Although these new educational alternatives were partly successful, they faced many challenges. The few original teachers and professors in the field of education, such as Lisa Delpit and Sonia Sanchez argued that original students were not receiving the proper transferring of skills needed to succeed in the outside world. How could a kid be able to write a paper if they did not know the structure of a sentence? How would students truly benefit from an education that did not reflect the structure of the society? These and other questions were addressed that did not support the new movement of schools. In her book, Other People’s Children, Lisa Delpit describes that many of the original educators which favored traditional methods of teaching, argued that original kids had understanding (described as fluency), but the lacked skills (wisdom) that would allow them to properly present their ideas. It made sense that Liberal educators would support the open-classroom teaching methodology. Their kids had already learned the skills necessary for communication as they are reared in Standard English. Essentially, the arguments were based on an educational rat race with whites for success of original students in the current exploitative society. Deep research, however, will show how the focus on allowing kids to develop their understanding as opposed to the means of how to communicate them is an original idea. The Egyptians of the early dynasties took centuries to build their architectural structures. They focused on the understanding gained, rather than on the final product.

Aside from these valuable discussions amongst the traditional/original educators with white/liberal educators, these new schools did face many problems. The majority of the teachers remained white (in thinking and in skin), while many of us continued to drop out, and only a few were making it as tokens to higher education institutions. These new experimental schools (whether independent, public, small, non-exam taken), such as the Big Picture Schools and the Coalition of Essential Schools were not as successful at fully addressing kids' social problems. Few teachers were able to relate and truly make a difference in the lives in the kids (i.e. make them see what education is truly about, teach them about what manhood really is, etc). Due to these experiences I have been able to develop my own teaching philosophy. It is not based on any specific teaching pedagogy or curriculum, because I don't seek to build on white man's ideas of education. I don't intend to teach to reach some sort of educational equality for original students to that of white kids. To do this would be to continue to mental oppression that original people suffer today. However, I do seek to build and implement new ideas outside of the existing educational structure that is a based on a lifestyle of truth of the original man and woman.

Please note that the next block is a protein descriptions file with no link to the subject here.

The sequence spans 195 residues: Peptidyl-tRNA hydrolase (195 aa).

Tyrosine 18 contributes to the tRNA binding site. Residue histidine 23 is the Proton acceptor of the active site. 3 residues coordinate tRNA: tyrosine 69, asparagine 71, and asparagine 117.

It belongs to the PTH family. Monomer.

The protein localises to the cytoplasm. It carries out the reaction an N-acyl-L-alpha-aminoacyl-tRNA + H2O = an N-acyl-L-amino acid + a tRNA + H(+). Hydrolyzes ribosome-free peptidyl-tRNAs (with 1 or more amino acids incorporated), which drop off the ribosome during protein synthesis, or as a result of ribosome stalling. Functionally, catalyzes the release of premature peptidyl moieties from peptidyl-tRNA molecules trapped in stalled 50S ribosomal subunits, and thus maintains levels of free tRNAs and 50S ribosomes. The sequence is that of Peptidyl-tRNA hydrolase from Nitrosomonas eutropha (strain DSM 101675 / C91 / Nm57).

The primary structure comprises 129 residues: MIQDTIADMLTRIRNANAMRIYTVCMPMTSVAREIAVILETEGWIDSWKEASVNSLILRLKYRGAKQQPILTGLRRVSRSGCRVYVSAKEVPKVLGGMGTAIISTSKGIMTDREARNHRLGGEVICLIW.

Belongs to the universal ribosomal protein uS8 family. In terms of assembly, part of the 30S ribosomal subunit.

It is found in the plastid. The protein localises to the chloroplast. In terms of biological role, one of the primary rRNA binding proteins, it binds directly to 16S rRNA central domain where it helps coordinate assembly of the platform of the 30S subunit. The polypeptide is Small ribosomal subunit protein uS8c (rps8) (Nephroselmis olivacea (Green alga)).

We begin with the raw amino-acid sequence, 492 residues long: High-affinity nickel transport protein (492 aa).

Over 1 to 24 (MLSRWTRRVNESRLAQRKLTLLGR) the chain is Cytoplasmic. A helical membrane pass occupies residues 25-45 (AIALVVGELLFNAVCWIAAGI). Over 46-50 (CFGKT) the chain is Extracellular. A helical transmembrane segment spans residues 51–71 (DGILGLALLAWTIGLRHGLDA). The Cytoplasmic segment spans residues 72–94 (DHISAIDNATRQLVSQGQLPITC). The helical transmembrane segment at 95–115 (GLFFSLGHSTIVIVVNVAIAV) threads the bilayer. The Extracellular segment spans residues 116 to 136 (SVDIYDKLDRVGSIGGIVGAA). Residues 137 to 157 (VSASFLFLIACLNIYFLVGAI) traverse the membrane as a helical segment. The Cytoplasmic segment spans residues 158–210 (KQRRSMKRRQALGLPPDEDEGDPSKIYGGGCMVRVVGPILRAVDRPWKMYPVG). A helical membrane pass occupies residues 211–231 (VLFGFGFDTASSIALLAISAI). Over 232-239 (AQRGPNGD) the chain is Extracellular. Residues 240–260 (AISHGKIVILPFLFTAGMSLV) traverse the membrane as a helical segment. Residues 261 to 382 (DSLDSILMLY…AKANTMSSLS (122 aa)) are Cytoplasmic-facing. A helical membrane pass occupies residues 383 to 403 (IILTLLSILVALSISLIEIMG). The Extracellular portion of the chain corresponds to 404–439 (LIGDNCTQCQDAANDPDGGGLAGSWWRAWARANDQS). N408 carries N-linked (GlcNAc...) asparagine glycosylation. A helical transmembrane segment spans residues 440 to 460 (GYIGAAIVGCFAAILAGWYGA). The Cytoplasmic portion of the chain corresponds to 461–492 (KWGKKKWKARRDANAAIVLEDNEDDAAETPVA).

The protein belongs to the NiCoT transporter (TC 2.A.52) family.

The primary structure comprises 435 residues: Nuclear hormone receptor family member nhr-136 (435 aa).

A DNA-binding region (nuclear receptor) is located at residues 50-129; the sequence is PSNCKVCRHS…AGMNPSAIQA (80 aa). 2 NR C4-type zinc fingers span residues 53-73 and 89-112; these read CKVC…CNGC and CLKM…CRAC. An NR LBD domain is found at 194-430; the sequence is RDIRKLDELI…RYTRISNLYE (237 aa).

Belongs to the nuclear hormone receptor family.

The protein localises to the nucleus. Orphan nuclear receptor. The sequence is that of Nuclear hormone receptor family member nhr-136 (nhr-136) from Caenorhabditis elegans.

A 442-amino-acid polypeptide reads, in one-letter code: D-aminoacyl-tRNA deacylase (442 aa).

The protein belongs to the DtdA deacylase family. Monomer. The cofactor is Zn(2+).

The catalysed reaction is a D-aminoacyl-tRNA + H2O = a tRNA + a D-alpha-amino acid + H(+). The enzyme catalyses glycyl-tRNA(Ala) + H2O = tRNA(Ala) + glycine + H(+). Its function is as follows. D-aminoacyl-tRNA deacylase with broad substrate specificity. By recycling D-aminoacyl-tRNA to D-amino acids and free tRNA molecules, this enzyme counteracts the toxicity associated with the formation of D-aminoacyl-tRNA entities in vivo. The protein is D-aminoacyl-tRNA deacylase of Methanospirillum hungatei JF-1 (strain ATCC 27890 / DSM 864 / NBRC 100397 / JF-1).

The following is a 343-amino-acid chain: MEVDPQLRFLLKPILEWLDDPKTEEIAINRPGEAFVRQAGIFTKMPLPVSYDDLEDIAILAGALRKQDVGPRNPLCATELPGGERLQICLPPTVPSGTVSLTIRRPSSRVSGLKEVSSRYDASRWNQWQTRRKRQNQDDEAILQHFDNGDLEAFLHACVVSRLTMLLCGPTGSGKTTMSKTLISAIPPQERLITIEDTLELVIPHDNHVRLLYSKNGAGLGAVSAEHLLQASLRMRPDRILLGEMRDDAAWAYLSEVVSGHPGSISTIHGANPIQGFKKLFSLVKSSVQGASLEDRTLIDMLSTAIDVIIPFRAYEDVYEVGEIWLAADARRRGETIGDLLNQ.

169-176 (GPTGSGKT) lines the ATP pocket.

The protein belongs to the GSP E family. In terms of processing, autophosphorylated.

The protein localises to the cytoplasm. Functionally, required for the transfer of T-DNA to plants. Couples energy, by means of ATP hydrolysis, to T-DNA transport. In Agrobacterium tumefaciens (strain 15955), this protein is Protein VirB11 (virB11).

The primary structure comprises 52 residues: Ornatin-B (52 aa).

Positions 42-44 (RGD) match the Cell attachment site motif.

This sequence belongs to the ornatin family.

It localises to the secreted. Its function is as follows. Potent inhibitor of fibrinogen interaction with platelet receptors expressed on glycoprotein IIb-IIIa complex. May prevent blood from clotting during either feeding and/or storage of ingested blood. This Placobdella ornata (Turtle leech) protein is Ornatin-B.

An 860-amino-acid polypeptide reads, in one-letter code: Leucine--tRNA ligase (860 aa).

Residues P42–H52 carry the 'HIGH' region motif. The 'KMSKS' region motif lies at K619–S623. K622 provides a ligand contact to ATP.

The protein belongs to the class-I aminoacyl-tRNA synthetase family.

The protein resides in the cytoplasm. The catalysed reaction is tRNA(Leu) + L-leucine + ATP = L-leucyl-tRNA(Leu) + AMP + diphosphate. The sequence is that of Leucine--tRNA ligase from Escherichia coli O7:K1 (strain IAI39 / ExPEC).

Peace,
Izayaa Allat